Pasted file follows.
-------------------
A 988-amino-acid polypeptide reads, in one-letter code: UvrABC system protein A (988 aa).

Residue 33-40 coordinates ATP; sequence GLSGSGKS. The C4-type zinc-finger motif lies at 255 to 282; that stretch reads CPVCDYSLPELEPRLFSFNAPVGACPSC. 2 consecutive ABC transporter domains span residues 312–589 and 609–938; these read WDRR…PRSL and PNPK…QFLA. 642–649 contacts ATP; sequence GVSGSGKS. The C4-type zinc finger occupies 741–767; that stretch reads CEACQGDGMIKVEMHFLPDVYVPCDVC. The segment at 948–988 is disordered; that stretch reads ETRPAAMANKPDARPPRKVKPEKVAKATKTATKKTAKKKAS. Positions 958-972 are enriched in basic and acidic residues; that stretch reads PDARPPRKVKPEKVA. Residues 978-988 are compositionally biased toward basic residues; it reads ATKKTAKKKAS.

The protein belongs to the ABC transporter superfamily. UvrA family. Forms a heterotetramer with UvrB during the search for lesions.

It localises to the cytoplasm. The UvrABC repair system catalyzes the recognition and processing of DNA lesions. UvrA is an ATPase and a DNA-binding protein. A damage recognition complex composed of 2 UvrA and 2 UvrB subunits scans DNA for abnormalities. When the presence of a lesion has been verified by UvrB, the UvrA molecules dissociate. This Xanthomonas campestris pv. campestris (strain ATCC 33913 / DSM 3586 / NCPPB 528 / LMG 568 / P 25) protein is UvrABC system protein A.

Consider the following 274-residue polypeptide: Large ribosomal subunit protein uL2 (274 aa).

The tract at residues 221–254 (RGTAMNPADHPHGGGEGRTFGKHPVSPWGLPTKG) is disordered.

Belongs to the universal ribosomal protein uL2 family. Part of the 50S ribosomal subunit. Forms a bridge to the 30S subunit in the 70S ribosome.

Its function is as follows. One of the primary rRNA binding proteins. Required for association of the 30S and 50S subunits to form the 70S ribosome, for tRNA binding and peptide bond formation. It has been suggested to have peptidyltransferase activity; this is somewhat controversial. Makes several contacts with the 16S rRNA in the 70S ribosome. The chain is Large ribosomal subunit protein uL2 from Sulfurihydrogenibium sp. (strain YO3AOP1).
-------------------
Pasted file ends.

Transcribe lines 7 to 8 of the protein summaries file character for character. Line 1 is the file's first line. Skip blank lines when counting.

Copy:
Belongs to the universal ribosomal protein uL2 family. Part of the 50S ribosomal subunit. Forms a bridge to the 30S subunit in the 70S ribosome.

Its function is as follows. One of the primary rRNA binding proteins. Required for association of the 30S and 50S subunits to form the 70S ribosome, for tRNA binding and peptide bond formation. It has been suggested to have peptidyltransferase activity; this is somewhat controversial. Makes several contacts with the 16S rRNA in the 70S ribosome. The chain is Large ribosomal subunit protein uL2 from Sulfurihydrogenibium sp. (strain YO3AOP1).